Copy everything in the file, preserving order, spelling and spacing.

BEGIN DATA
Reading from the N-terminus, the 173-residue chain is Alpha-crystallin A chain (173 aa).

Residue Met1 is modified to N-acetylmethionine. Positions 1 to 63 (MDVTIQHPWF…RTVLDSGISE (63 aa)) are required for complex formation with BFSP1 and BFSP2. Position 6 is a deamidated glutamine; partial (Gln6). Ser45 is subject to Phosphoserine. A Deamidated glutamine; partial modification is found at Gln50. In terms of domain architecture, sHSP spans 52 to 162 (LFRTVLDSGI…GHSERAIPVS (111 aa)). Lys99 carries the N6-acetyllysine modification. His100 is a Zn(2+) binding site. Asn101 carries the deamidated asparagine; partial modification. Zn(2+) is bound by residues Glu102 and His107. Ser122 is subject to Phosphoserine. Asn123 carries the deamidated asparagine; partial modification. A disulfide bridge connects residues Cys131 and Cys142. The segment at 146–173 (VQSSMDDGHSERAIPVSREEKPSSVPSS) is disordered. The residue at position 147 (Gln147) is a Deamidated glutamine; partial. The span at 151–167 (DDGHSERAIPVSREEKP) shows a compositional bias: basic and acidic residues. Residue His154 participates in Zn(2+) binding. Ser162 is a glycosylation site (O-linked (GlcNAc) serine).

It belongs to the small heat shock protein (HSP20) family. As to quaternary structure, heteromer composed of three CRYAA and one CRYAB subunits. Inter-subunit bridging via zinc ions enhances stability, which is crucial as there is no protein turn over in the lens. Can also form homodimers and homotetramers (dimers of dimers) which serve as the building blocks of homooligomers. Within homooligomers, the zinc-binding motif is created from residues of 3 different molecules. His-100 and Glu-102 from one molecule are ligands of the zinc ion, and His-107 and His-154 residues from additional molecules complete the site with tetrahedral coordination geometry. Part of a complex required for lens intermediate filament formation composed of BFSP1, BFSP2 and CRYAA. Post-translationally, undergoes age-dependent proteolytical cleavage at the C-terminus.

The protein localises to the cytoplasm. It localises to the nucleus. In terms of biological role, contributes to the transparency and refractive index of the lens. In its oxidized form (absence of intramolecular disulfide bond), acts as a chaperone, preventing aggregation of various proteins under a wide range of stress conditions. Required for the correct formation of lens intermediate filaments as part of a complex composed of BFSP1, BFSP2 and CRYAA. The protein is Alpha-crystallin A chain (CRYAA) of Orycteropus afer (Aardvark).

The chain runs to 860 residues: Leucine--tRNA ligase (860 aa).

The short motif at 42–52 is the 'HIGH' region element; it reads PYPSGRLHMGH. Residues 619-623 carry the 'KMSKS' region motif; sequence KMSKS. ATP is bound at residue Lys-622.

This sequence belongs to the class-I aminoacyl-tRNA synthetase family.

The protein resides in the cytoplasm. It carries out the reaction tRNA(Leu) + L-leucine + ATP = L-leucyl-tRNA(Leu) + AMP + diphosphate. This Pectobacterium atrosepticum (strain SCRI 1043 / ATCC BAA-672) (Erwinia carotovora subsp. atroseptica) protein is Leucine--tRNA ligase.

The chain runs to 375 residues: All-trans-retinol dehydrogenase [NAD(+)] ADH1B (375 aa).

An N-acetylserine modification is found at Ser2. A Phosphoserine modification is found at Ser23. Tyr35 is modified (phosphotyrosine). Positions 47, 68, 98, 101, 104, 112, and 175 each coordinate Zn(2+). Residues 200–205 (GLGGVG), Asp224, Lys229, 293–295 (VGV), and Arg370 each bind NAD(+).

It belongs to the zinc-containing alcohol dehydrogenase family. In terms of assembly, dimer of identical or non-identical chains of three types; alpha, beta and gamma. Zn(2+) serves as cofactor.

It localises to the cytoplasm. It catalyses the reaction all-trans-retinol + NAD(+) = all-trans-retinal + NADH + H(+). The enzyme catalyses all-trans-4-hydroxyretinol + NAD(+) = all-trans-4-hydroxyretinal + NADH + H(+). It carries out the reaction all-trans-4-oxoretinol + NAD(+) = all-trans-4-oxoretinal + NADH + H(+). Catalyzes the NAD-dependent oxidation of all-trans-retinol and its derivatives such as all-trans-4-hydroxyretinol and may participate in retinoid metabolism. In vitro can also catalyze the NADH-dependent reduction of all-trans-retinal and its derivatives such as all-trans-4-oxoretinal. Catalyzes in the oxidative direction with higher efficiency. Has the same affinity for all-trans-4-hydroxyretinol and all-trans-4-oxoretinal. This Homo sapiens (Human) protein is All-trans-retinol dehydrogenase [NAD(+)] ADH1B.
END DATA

Reading from the N-terminus, the 173-residue chain is Alpha-crystallin A chain (173 aa).

Residue Met1 is modified to N-acetylmethionine. Positions 1 to 63 (MDVTIQHPWF…RTVLDSGISE (63 aa)) are required for complex formation with BFSP1 and BFSP2. Position 6 is a deamidated glutamine; partial (Gln6). Ser45 is subject to Phosphoserine. A Deamidated glutamine; partial modification is found at Gln50. In terms of domain architecture, sHSP spans 52 to 162 (LFRTVLDSGI…GHSERAIPVS (111 aa)). Lys99 carries the N6-acetyllysine modification. His100 is a Zn(2+) binding site. Asn101 carries the deamidated asparagine; partial modification. Zn(2+) is bound by residues Glu102 and His107. Ser122 is subject to Phosphoserine. Asn123 carries the deamidated asparagine; partial modification. A disulfide bridge connects residues Cys131 and Cys142. The segment at 146–173 (VQSSMDDGHSERAIPVSREEKPSSVPSS) is disordered. The residue at position 147 (Gln147) is a Deamidated glutamine; partial. The span at 151–167 (DDGHSERAIPVSREEKP) shows a compositional bias: basic and acidic residues. Residue His154 participates in Zn(2+) binding. Ser162 is a glycosylation site (O-linked (GlcNAc) serine).

It belongs to the small heat shock protein (HSP20) family. As to quaternary structure, heteromer composed of three CRYAA and one CRYAB subunits. Inter-subunit bridging via zinc ions enhances stability, which is crucial as there is no protein turn over in the lens. Can also form homodimers and homotetramers (dimers of dimers) which serve as the building blocks of homooligomers. Within homooligomers, the zinc-binding motif is created from residues of 3 different molecules. His-100 and Glu-102 from one molecule are ligands of the zinc ion, and His-107 and His-154 residues from additional molecules complete the site with tetrahedral coordination geometry. Part of a complex required for lens intermediate filament formation composed of BFSP1, BFSP2 and CRYAA. Post-translationally, undergoes age-dependent proteolytical cleavage at the C-terminus.

The protein localises to the cytoplasm. It localises to the nucleus. In terms of biological role, contributes to the transparency and refractive index of the lens. In its oxidized form (absence of intramolecular disulfide bond), acts as a chaperone, preventing aggregation of various proteins under a wide range of stress conditions. Required for the correct formation of lens intermediate filaments as part of a complex composed of BFSP1, BFSP2 and CRYAA. The protein is Alpha-crystallin A chain (CRYAA) of Orycteropus afer (Aardvark).

The chain runs to 860 residues: Leucine--tRNA ligase (860 aa).

The short motif at 42–52 is the 'HIGH' region element; it reads PYPSGRLHMGH. Residues 619-623 carry the 'KMSKS' region motif; sequence KMSKS. ATP is bound at residue Lys-622.

This sequence belongs to the class-I aminoacyl-tRNA synthetase family.

The protein resides in the cytoplasm. It carries out the reaction tRNA(Leu) + L-leucine + ATP = L-leucyl-tRNA(Leu) + AMP + diphosphate. This Pectobacterium atrosepticum (strain SCRI 1043 / ATCC BAA-672) (Erwinia carotovora subsp. atroseptica) protein is Leucine--tRNA ligase.

The chain runs to 375 residues: All-trans-retinol dehydrogenase [NAD(+)] ADH1B (375 aa).

An N-acetylserine modification is found at Ser2. A Phosphoserine modification is found at Ser23. Tyr35 is modified (phosphotyrosine). Positions 47, 68, 98, 101, 104, 112, and 175 each coordinate Zn(2+). Residues 200–205 (GLGGVG), Asp224, Lys229, 293–295 (VGV), and Arg370 each bind NAD(+).

It belongs to the zinc-containing alcohol dehydrogenase family. In terms of assembly, dimer of identical or non-identical chains of three types; alpha, beta and gamma. Zn(2+) serves as cofactor.

It localises to the cytoplasm. It catalyses the reaction all-trans-retinol + NAD(+) = all-trans-retinal + NADH + H(+). The enzyme catalyses all-trans-4-hydroxyretinol + NAD(+) = all-trans-4-hydroxyretinal + NADH + H(+). It carries out the reaction all-trans-4-oxoretinol + NAD(+) = all-trans-4-oxoretinal + NADH + H(+). Catalyzes the NAD-dependent oxidation of all-trans-retinol and its derivatives such as all-trans-4-hydroxyretinol and may participate in retinoid metabolism. In vitro can also catalyze the NADH-dependent reduction of all-trans-retinal and its derivatives such as all-trans-4-oxoretinal. Catalyzes in the oxidative direction with higher efficiency. Has the same affinity for all-trans-4-hydroxyretinol and all-trans-4-oxoretinal. This Homo sapiens (Human) protein is All-trans-retinol dehydrogenase [NAD(+)] ADH1B.